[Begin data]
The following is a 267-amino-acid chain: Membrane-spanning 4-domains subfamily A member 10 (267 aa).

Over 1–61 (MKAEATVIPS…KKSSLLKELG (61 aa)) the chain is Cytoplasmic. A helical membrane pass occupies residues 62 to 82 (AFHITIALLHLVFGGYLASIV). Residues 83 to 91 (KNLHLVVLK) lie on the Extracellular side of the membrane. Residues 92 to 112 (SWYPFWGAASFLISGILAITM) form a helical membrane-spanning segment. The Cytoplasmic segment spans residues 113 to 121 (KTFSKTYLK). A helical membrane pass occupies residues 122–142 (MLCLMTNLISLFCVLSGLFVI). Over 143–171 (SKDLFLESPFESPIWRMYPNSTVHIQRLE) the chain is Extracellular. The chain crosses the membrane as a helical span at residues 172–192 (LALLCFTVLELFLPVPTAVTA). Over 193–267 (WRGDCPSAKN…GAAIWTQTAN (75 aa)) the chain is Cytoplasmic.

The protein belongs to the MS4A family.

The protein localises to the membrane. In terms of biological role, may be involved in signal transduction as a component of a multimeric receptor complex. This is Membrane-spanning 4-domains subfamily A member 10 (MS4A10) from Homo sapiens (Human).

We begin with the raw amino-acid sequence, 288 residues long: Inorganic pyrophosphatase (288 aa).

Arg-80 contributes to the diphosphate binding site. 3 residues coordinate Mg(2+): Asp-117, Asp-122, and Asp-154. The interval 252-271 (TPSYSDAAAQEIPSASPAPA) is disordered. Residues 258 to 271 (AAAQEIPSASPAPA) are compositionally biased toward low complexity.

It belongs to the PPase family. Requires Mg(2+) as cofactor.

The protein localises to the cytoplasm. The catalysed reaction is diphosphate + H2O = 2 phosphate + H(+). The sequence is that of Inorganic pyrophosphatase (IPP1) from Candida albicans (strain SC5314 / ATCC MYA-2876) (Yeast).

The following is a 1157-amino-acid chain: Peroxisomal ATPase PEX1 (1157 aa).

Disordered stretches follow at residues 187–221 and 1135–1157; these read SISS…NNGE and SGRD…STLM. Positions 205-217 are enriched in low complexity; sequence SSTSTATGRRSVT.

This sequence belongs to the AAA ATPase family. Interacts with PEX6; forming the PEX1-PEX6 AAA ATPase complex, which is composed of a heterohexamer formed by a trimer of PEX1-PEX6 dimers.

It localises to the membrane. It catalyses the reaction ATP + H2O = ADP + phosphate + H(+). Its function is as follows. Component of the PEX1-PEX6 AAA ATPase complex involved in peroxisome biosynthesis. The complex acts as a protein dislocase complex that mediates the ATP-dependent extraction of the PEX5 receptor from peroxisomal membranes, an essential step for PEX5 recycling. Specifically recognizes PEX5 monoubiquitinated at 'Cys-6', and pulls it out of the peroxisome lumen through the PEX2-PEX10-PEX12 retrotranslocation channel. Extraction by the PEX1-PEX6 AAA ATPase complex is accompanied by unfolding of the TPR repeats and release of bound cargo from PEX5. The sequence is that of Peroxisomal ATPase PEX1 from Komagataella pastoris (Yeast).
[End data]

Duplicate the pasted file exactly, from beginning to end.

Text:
The following is a 267-amino-acid chain: Membrane-spanning 4-domains subfamily A member 10 (267 aa).

Over 1–61 (MKAEATVIPS…KKSSLLKELG (61 aa)) the chain is Cytoplasmic. A helical membrane pass occupies residues 62 to 82 (AFHITIALLHLVFGGYLASIV). Residues 83 to 91 (KNLHLVVLK) lie on the Extracellular side of the membrane. Residues 92 to 112 (SWYPFWGAASFLISGILAITM) form a helical membrane-spanning segment. The Cytoplasmic segment spans residues 113 to 121 (KTFSKTYLK). A helical membrane pass occupies residues 122–142 (MLCLMTNLISLFCVLSGLFVI). Over 143–171 (SKDLFLESPFESPIWRMYPNSTVHIQRLE) the chain is Extracellular. The chain crosses the membrane as a helical span at residues 172–192 (LALLCFTVLELFLPVPTAVTA). Over 193–267 (WRGDCPSAKN…GAAIWTQTAN (75 aa)) the chain is Cytoplasmic.

The protein belongs to the MS4A family.

The protein localises to the membrane. In terms of biological role, may be involved in signal transduction as a component of a multimeric receptor complex. This is Membrane-spanning 4-domains subfamily A member 10 (MS4A10) from Homo sapiens (Human).

We begin with the raw amino-acid sequence, 288 residues long: Inorganic pyrophosphatase (288 aa).

Arg-80 contributes to the diphosphate binding site. 3 residues coordinate Mg(2+): Asp-117, Asp-122, and Asp-154. The interval 252-271 (TPSYSDAAAQEIPSASPAPA) is disordered. Residues 258 to 271 (AAAQEIPSASPAPA) are compositionally biased toward low complexity.

It belongs to the PPase family. Requires Mg(2+) as cofactor.

The protein localises to the cytoplasm. The catalysed reaction is diphosphate + H2O = 2 phosphate + H(+). The sequence is that of Inorganic pyrophosphatase (IPP1) from Candida albicans (strain SC5314 / ATCC MYA-2876) (Yeast).

The following is a 1157-amino-acid chain: Peroxisomal ATPase PEX1 (1157 aa).

Disordered stretches follow at residues 187–221 and 1135–1157; these read SISS…NNGE and SGRD…STLM. Positions 205-217 are enriched in low complexity; sequence SSTSTATGRRSVT.

This sequence belongs to the AAA ATPase family. Interacts with PEX6; forming the PEX1-PEX6 AAA ATPase complex, which is composed of a heterohexamer formed by a trimer of PEX1-PEX6 dimers.

It localises to the membrane. It catalyses the reaction ATP + H2O = ADP + phosphate + H(+). Its function is as follows. Component of the PEX1-PEX6 AAA ATPase complex involved in peroxisome biosynthesis. The complex acts as a protein dislocase complex that mediates the ATP-dependent extraction of the PEX5 receptor from peroxisomal membranes, an essential step for PEX5 recycling. Specifically recognizes PEX5 monoubiquitinated at 'Cys-6', and pulls it out of the peroxisome lumen through the PEX2-PEX10-PEX12 retrotranslocation channel. Extraction by the PEX1-PEX6 AAA ATPase complex is accompanied by unfolding of the TPR repeats and release of bound cargo from PEX5. The sequence is that of Peroxisomal ATPase PEX1 from Komagataella pastoris (Yeast).